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ASU men's basketball spends nearly as much as UA, earns, wins less

During the 2010-11 season, the ASU men’s basketball team had a budget of more than $6 million, but won about 40 percent of its games.

According to the University Athletics Statement of Revenue and Expenses, the ASU men’s basketball team spent $6.2 million in the fiscal year that ended June 30, 2012 and generated $8.6 million in revenue.

The team finished the 2010-11 season at 12-19 and did not make it to the NCAA tournament. They also lost to Oregon in the first game of the Pac-10 tournament.

According to a study from the Memphis Business Journal, UA spent $6.9 million 2011 and finished the 2010-11 season 32-8, falling one game short of the Final Four. The team generated $21.2 million in revenue.

Sun Devil Athletics Senior Associate Athletics Director Rocky Harris said the men’s basketball team generates money through ticket sales, contributions, sponsorships and distributions from the NCAA in relation to television contracts and championship games.

Some of this money goes toward student athletes themselves. According to public records, the team spent $546,530 on student scholarships and financial aid.

Other expenses that directly impacted student athletes included $343,730 for travel, $144,049 for equipment and $31,805 for medical expenses, according to public records.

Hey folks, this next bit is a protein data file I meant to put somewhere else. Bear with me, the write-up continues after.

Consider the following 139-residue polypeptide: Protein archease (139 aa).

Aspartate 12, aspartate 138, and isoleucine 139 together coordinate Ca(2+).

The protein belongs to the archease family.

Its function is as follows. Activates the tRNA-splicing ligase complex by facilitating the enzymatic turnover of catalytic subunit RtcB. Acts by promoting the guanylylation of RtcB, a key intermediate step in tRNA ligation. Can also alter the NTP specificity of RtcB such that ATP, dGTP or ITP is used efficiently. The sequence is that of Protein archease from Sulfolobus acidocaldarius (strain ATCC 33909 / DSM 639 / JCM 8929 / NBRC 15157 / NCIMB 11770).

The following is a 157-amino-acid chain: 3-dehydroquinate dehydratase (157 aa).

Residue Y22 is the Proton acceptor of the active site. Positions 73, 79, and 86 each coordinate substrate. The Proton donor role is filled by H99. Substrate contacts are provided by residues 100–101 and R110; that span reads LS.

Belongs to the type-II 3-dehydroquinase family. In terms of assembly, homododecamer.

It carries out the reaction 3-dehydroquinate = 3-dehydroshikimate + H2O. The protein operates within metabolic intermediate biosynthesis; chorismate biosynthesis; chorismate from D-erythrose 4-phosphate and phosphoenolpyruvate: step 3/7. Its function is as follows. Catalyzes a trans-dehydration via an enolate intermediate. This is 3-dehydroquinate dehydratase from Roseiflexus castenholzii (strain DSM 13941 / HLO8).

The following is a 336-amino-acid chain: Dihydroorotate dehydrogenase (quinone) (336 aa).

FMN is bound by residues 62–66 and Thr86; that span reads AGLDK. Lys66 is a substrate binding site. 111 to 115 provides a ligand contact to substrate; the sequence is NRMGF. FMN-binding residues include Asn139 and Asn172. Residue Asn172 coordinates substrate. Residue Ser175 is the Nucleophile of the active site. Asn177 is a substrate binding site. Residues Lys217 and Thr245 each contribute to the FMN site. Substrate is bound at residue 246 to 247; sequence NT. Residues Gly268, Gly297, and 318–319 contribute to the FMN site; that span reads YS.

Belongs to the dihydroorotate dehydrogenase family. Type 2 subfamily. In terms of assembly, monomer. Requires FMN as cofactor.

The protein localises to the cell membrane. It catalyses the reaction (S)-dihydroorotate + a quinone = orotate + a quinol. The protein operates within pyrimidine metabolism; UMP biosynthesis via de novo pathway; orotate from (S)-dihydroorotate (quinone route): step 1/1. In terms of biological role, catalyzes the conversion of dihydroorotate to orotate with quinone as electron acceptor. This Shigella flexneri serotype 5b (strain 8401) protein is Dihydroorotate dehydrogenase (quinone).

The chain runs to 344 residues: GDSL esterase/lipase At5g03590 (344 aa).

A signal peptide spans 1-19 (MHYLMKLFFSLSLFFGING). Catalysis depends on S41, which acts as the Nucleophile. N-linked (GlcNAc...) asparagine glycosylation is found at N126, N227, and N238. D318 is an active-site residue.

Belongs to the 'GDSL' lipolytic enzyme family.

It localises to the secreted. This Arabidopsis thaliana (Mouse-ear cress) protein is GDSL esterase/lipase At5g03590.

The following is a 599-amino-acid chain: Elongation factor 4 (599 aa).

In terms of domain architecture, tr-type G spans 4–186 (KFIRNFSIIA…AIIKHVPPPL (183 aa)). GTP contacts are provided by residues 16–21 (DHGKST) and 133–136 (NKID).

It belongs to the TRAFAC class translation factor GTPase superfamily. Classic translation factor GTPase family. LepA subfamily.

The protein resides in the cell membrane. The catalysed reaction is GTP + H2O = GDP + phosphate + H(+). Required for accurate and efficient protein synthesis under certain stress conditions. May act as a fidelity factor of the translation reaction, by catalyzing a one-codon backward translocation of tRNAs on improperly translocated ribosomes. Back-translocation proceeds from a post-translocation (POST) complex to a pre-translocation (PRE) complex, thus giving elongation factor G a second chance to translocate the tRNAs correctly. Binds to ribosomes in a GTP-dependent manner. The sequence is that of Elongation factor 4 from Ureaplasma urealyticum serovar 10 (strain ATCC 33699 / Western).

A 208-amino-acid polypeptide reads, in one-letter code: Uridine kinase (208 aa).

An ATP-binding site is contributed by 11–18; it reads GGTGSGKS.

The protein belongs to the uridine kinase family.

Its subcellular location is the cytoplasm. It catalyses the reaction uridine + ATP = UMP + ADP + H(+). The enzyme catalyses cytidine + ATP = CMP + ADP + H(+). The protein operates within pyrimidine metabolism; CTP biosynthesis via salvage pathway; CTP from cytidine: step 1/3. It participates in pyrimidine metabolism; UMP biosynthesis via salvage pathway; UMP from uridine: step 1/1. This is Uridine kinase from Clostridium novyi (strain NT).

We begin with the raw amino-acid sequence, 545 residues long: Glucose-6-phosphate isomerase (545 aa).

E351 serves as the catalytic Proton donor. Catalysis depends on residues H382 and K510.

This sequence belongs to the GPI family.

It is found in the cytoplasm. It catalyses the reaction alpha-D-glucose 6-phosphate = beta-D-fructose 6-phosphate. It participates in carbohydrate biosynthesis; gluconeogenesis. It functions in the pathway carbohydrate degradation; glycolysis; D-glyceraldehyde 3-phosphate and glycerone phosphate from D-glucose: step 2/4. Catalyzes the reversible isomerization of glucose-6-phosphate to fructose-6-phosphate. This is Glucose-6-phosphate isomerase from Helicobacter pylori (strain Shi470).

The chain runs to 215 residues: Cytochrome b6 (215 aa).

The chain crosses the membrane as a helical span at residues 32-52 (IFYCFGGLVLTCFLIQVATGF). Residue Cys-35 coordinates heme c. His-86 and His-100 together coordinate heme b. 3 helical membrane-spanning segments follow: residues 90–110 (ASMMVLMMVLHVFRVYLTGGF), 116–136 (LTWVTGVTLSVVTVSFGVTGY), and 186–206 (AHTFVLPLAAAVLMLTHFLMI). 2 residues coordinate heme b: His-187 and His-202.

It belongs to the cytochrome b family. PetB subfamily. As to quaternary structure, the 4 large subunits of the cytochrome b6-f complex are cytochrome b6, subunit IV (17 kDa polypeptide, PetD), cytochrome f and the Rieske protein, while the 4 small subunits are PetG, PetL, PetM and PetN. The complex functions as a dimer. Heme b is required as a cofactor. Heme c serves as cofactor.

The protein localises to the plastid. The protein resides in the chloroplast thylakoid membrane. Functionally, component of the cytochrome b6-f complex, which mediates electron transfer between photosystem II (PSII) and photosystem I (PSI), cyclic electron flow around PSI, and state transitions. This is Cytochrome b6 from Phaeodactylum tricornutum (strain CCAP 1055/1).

Public records also showed that $1.8 million was paid by ASU to coaches and $172,374 to staff. A third party paid $32,774 to coaches and $1,200 to staff.

According to public records, nearly $1.8 million of the team’s costs went directly toward infrastructure.

Basketball and football are the only ASU sports that generate a surplus revenue, Harris said.

The other 19 sports lose money and are supported by income generated from the football and basketball teams, he said.

“Our goal in the future is to drive more revenue out of both our football and basketball programs to better support our 500 student athletes,” Harris said.

He said Sun Devil Athletics is working to create business plans for the other teams to generate revenue so they do not have to rely so heavily on football and basketball.

Ray Artigue, the former executive director of ASU’s MBA Sports Business Program, said it’s the quality of the athletes that makes the team, not the amount of money spent.

“What your operating budget is does not necessarily correlate with wins and losses,” he said.

However, money could have an indirect effect on the team’s success, Artigue said.

Unlike professional sports teams, college teams don’t pay athletes and have to attract players through infrastructure, such as nice arenas, locker rooms and weight rooms, he said.

“At the end of the day, athletic achievement on the court or the field is about the athletes and about their hard work, dedication and commitment,” he said.

ASU alumnus Kyle Dodd said he learned a lot from his time on the men’s basketball team during his four years at ASU.

Dodd, who recently moved back to Arizona from his home state of California, is a sports commentator and trains professional basketball players preparing for the NBA draft.

“There’s not a day that goes by in my life right now that I don’t use something or reference something that I learned from being part of the team,” he said.


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